They Didn’t Want Their Comics Taken Away…

The Ten-Cent Plague by David Hajdu

It happens every generation: the kids pick up a new piece of pop culture and frightened parents get riled up.

Video games are the most recent target of adult ire. After several attempts to make laws banning violent games, the Supreme Court announced this month that it will take up whether states may ban  the sale of explicit games to minors. The groups that back bans argue that violent games encourage youth delinquency, increase aggression, and yes, train future killers. The other side–gamers and civil-liberties wonks, mainly–say banning games violates freedom of speech. Besides, they contend, an industry-run parental ratings system gives parents control over the games their kids play.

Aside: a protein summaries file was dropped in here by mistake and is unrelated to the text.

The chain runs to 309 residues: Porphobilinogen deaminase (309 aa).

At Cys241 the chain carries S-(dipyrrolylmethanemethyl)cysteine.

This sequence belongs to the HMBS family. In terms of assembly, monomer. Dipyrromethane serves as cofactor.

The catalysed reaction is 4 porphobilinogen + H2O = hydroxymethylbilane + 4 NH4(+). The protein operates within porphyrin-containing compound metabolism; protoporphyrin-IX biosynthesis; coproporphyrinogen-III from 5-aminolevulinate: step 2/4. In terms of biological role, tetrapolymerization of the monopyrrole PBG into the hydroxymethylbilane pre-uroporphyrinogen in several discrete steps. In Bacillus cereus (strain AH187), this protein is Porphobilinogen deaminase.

Interestingly, this fight has played out before. When today’s angry parents were children, they had to defend their own controversial hobby: comic books.

I recently read a great book on the subject, The Ten-Cent Plague by David Hajdu.  The author chronicles the panic that ensued in churches, local communities and the Congress… and the parallels abound. Like games, comics were blamed for acts of violence when it turned out the bully owned a few illustrated stories about criminals. The comic book industry even tried protecting itself from government intervention by establishing a “comics code.”

It seems that history is repeating itself. One can only wonder what today’s gamers won’t want their kids doing.